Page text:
a range, a tier
What lines come away from the principal meridian and the baseline?
the principal meridian is standard parallels, the baseline is guide meridians
What is a principal meridian?
north-south line through the initial point.
What are guide meridians?
true meridians extended north from the baseline or standard parallels at intervals of 24 miles east and west from the Principal Meridian.
What are standard parallels?
lines of latitude parallel to the base line established at 24 mile intervals north and south from the initial point. It is a true parallel of latitude.
What is a representative fraction?
specifies the number of ground units of distance represented by one unit of map distance
What are the components of a GPS system?
satellite segment, control segment, and user segment
What does the control segment of the GPS system do?
determines if there are clock changes or general malfunctions, 6 ground locations
What is the user component of the GPS system?
The receiver is a specialized radio receiver, designed to listen to radio signals broadcast from satellites, and calculate a position based on those signals.
What is triangulation?
a process by which the location of a radio transmitter can be determined by measuring either the radial distance, or the direction, of the received signal from two or three different points
What does a GPS determine and how many satellites are need to do this?
the latitude, longitude and elevation coordinates of a location, 4 satellites
What is Geographic Information systems (GIS)?
Powerful computer database programs that can input, store, manipulate, and analyze spatially referenced data

Different types of data are stored as layers
What are the individual tree parameters, stand parameters and landscape qualities?
diameter, volume, height..
basal area, density, site quality
area, forest health and condition
How do we measure diameter?
dbh (diameter at breast height), 4.5 ft. from ground, horizontal length perpindicular to the main stem
Which dendrometer is the most accurage and which is the most precise?
the d-tape
What are four ways of measuring diameter, dendrometers?
calipers, d-tape, biltmore stick and ocular estimation
What is the total height of a tree?
the linear distance from ground level to the upper tip of the tree crown
What is bole height?
the linear distance from ground level to the first live branch
What is merchantable height?
the linear distance from an assumed stump height to an arbitrarily fixed upper-stem diameter. This length represents the commercially usable portion of the tree stem
What is the formula to determine tree height?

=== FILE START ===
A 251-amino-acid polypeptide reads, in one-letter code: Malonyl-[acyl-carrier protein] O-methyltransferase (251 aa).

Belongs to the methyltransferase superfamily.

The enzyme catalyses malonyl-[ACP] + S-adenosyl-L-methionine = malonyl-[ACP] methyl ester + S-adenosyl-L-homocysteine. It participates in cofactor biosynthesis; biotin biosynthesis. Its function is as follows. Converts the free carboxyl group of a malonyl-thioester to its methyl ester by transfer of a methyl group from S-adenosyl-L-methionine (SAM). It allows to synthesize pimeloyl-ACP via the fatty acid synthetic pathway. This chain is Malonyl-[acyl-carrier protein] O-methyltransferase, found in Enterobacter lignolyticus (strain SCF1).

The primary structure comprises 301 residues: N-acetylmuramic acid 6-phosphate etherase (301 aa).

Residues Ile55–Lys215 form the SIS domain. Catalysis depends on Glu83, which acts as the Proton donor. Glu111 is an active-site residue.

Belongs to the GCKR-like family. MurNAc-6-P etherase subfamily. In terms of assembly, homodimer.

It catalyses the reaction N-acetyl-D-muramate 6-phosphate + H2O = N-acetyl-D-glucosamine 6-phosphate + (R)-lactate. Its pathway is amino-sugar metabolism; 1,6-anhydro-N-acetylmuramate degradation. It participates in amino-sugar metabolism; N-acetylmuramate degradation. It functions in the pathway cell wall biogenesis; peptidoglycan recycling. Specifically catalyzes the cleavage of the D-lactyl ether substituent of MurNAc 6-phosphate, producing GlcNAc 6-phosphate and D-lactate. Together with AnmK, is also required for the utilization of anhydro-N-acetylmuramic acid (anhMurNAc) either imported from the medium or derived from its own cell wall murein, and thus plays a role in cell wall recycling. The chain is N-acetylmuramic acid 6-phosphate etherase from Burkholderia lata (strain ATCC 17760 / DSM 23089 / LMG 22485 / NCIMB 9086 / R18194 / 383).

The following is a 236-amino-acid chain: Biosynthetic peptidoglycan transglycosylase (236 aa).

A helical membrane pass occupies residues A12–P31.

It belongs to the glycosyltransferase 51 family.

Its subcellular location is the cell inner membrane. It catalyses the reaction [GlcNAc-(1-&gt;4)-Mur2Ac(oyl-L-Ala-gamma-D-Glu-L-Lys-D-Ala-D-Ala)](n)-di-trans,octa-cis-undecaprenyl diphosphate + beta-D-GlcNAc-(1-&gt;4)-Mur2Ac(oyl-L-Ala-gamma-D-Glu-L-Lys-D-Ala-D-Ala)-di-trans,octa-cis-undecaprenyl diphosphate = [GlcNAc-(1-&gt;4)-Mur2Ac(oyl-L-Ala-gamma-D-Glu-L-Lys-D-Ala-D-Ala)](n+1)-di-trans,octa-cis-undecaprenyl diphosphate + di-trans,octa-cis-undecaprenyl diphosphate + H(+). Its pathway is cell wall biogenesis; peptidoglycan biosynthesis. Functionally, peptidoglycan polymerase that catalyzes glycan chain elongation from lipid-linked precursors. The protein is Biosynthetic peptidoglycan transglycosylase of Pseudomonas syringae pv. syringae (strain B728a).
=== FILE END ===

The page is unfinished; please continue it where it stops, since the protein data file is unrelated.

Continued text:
(tan angle a x D) + (tan angle b xD)= height
What are hypsometers?
Instruments which are used to make direct measurements of heights by standing at a ‘fixed’ horizontal distance (D) from the base of a tree.
How do you determine height from a hypsometer?
top reading-bottom read x(D/scale)
What are the types of hypsometeres?
merrit hypsometer, suunto clinometer, haga altimeter, ocular estimation
What is site quality?
The productivity of a site for tree growth
It expresses the average productivity of a designated land area for growing forest trees.
What are two ways that site quality is measured?
measure a characteristic that is considered expressive of site quality (ex. soil depth), or measure one quality that associates with tree growth
What are the environmental factors that affect site quality?
edaphic- ex. soil depth, pH, nutrient levels, texture, moisture,
Climatic, topographic- altitude, slope angle, position and length,
competitive-other trees and vegetation
What is the most widely used characteristic for site evaluation?
the relationship of tree height to age or the average height that the dominant and codominant trees will attain at key ages such as 50 or 100
Site INDEX
Why is SITE INDEX most commonly used?
it provides a quantitative expression rather than a description, height is closely related to volume, and height and age are easy to measure
How do you determine crown diameter?
take tape to the crown of a tree, on the ground and measure from the cardinal directions and average them
How do you determine crown height?
same procedure as for determining tree height. Units in feet (or meters). Vertical distance from the base of live crown to the top of the tree.
What is the live crown ratio?
The percentage of total height supporting live foliage that is contributing to tree growth
ratio of crown length to total height
used to evaluate vigor and growth rate of trees
What are the Stand distribution of tree crown categories?
dominant, codominant, intermediate suppressed
What are dominant crown parameters?
trees with crowns extending above the general
level of the crown cover (forest canopy) and receiving full
sunlight from above and partly from the side; larger than
average trees in the stand, with crowns well-developed.
What are codominant crown parameters?
trees with crowns forming the general level of
crown cover (forest canopy) and receiving full sunlight from
above, but comparatively little from the sides; usually with
medium-sized crowns more or less crowded on the sides.
What are intermediate crown parameters?
trees shorter than those in the two preceding classes,
but with crowns either below or extending into the crown cover